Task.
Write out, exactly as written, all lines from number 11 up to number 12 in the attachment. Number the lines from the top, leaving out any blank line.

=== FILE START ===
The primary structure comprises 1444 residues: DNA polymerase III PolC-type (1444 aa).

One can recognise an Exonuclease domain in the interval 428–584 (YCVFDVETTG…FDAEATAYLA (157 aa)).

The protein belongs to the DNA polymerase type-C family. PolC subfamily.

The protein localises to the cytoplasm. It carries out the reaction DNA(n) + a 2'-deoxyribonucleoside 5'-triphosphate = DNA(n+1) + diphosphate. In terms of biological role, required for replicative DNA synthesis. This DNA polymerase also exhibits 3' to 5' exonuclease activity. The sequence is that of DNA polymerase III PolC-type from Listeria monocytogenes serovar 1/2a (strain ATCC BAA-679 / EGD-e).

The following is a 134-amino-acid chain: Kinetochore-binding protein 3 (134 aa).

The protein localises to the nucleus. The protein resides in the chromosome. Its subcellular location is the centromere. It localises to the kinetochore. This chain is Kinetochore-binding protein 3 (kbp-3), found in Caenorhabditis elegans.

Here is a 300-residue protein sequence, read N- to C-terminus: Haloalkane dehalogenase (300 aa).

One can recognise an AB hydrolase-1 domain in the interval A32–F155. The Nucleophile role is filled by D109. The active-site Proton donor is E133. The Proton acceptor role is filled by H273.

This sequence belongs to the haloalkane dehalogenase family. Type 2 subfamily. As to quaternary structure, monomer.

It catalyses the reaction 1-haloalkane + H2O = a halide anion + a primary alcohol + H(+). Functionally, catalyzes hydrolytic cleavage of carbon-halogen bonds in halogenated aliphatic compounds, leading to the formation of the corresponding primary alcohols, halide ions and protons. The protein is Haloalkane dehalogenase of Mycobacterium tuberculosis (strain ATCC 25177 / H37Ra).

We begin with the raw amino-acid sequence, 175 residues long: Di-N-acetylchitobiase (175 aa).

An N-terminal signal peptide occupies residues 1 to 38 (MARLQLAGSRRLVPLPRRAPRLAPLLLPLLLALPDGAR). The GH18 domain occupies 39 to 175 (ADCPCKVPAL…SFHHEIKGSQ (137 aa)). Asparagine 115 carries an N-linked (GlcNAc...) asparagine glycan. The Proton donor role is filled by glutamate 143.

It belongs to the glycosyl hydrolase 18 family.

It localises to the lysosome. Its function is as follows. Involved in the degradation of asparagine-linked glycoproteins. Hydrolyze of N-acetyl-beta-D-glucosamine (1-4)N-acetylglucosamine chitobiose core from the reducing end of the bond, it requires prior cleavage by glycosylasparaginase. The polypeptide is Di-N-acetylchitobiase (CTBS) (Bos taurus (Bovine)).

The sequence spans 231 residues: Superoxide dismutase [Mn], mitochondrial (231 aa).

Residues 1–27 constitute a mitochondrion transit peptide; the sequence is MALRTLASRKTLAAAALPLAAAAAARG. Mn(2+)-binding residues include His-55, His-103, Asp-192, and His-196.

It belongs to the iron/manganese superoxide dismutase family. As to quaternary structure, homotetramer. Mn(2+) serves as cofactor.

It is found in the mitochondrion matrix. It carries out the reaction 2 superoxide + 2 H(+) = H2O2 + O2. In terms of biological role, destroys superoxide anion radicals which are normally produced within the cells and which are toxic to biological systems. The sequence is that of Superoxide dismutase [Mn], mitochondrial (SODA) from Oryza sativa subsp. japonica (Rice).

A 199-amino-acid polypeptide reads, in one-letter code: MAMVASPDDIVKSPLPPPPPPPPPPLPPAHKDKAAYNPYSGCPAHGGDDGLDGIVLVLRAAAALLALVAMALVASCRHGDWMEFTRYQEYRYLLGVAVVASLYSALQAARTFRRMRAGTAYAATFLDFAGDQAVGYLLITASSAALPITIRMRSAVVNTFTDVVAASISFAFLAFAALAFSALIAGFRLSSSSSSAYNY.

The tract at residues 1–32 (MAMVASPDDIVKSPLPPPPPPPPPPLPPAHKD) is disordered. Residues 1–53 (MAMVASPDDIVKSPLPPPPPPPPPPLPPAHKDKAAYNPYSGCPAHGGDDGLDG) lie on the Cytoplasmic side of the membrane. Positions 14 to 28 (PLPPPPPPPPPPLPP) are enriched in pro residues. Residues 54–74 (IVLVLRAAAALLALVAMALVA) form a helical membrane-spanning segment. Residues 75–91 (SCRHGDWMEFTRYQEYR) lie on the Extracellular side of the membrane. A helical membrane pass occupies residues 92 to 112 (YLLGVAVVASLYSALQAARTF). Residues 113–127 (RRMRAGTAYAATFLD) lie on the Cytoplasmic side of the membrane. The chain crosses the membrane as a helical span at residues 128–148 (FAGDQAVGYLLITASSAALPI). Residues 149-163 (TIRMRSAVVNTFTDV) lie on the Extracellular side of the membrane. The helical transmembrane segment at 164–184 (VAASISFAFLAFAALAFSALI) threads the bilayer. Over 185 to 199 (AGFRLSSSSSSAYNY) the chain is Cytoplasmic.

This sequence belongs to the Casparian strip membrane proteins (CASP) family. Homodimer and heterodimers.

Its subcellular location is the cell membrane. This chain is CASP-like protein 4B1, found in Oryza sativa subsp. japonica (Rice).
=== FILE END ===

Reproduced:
We begin with the raw amino-acid sequence, 175 residues long: Di-N-acetylchitobiase (175 aa).

An N-terminal signal peptide occupies residues 1 to 38 (MARLQLAGSRRLVPLPRRAPRLAPLLLPLLLALPDGAR). The GH18 domain occupies 39 to 175 (ADCPCKVPAL…SFHHEIKGSQ (137 aa)). Asparagine 115 carries an N-linked (GlcNAc...) asparagine glycan. The Proton donor role is filled by glutamate 143.